Suisun Marsh – Vegetation Mapping and Long-term Conservation and Management
By Rachelle Boul
If you live in or visit northern California, it is likely that you have driven past it and not even realized. If you’ve driven over the Benicia-Martinez Bridge along Highway 680 or taken Amtrak from the Bay Area to Suisun City, Davis or Sacramento, then you’ve traveled right through it. Suisun Marsh is located in Solano County, CA, and is part of the San Francisco Bay / Sacramento-San Joaquin River Delta estuary ecosystem. It is one of the largest contiguous brackish marshes remaining in the United States, covering over 69,000 acres (28,000 hectares) of tidal and managed seasonal wetlands. It provides key wintering area for waterfowl and supports a number of sensitive plant and animal species including the Salt Marsh Harvest Mouse (Reithrodontomys raviventrishalicoetes, California Ridgeway’s Rail (Rallus obsoletus obsoletus), Suisun Thistle (Cirsium hydrophilum var. hydrophilum), and Soft Bird’s Beak (Chloropyron molle ssp. molle).
While Suisun Marsh may go unnoticed to many, it has been front and center for countless ecologists, biologists, naturalists and hunters alike – for its rich wildlife, endemic and unique species, and ongoing natural and human-caused changes occurring in the marsh. For all these reasons and more, Suisun Marsh is a very loved and distinctive place that many people and agencies are striving to protect.
The California Department of Fish and Wildlife, Vegetation Classification and Mapping Program (VegCAMP) is just one group that has invested considerable energy in supporting the conservation of Suisun Marsh. Since 1999, VegCAMP has mapped the vegetation of Suisun Marsh every three years, making the summer of 2015 the 7th triennial vegetation survey (read the reports here). Each map delineates patches of vegetation in the marsh that are 1/4 acre (0.1 hectare) or larger and attributes it with the appropriate vegetation type as well as other characteristics including average vegetation height and percent cover. The amount of information that can be gleaned from such a long, on-going, fine scale mapping project can make your head spin. Some examples include: detecting and monitoring changes in preferred habitat for the endangered Salt Marsh Harvest Mouse, tracking the spread of species of concern including invasive strain(s) of common reed (Phragmites australis) and perennial pepper weed (Lepidium latifolium), correlating management activities with vegetation changes, providing baseline data for current and future restoration and climate change studies, and so many more purposes.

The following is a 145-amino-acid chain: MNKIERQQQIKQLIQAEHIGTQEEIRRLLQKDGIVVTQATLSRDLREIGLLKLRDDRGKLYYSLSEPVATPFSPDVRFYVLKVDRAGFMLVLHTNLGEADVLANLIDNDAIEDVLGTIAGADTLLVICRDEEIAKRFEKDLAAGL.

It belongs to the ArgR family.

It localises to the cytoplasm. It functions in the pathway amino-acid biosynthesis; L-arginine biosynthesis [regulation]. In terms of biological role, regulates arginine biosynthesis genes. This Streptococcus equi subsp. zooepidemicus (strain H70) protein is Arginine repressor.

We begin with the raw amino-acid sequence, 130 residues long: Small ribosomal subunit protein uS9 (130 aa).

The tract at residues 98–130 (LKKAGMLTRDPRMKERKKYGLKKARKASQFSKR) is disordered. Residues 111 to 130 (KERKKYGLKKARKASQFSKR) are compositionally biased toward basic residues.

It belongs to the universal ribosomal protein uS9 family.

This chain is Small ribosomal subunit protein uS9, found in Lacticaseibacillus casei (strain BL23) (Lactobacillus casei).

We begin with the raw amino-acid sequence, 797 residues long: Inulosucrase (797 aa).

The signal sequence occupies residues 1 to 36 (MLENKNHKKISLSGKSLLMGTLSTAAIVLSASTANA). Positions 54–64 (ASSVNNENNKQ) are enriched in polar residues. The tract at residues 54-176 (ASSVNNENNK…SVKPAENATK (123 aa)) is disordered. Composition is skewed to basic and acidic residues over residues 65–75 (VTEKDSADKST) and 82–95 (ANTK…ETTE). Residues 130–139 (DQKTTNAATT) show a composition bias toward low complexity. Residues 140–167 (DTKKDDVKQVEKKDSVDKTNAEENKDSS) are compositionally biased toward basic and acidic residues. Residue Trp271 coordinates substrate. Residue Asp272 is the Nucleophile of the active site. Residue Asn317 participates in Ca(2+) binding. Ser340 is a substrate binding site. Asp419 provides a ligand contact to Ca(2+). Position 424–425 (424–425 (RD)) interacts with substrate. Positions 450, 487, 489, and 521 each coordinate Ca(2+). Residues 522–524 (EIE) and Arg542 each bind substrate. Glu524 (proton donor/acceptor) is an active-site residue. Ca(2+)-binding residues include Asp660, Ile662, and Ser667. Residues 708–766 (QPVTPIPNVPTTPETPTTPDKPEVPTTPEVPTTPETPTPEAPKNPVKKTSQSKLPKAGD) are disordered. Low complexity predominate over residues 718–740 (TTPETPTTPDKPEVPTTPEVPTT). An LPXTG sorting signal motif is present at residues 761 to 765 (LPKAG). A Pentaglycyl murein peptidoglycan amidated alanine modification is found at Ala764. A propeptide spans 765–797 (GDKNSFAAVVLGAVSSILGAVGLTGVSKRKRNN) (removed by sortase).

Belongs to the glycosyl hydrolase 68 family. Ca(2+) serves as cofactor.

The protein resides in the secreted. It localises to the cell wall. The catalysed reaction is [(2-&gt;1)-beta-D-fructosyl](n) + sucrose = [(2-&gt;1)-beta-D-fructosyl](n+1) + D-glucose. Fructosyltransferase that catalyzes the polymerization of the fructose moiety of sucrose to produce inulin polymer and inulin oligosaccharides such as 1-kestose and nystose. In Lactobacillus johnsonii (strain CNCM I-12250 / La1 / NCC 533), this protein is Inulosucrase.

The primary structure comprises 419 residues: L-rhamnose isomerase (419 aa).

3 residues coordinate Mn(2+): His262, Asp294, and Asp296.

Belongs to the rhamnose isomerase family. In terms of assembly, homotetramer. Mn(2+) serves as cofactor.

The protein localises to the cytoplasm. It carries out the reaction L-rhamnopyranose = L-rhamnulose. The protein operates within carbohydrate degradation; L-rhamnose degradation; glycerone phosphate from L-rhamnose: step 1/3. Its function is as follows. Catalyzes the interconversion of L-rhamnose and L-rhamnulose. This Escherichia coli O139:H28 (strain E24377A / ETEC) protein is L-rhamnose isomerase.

For this project, we define species of concern as any species that spread rapidly, displace native species, and decrease diversity and habitat quality. Common reed is one such species of concern, because it is so widespread and has rapidly increased in the Marsh since 1999 (Figure 3). Vegetation maps compared across time show that common reed has increased by 216% over the entire Marsh, starting with only 863 acres in 1999 and expanding to 2,731 acres in 2012 (contact VegCAMP for most recent report). The vegetation maps are used as a tool to show where species like common reed are increasing rapidly or displacing preferred habitat for the Salt Marsh Harvest Mouse so that losses can be understood and minimized.
Suisun Marsh is an important resource that is owned and managed by several agencies and private entities, but the management is highly regulated and coordinated as one unit. The Suisun Marsh Habitat Management, Preservation, and Restoration Plan was completed in 2014. This plan sets 30-year goals for over 5,000 acres (2,000 hectares) of tidal marsh restoration and over 40,000 acres (16,000 hectares) of managed wetland enhancement in Suisun Marsh (CDFW et al. 2014). Already many small restoration pilot projects, including the Blacklock Project, have been implemented from which land managers can learn from and improve upon their methodologies (DWR 2006). Fine scale vegetation maps are crucial for tracking the progression of the vegetation and channel morphology for these sites.
Whether you’re into the casual plant hike or the nitty-gritty science, Suisun Marsh has something for you. So go check it out, and if you are so inclined, look at the vegetation maps on the Biogeographic Information and Observations System (BIOS) on the CDFW website. There are many more ways this dataset can be explored; if you have a research interest please don’t hesitate to utilize this publicly available data or contact VegCAMP for any questions or assistance.
Rachelle Boul is an environmental scientist with California Department of Fish and Wildlife’s Vegetation Classification and Mapping Program (VegCAMP).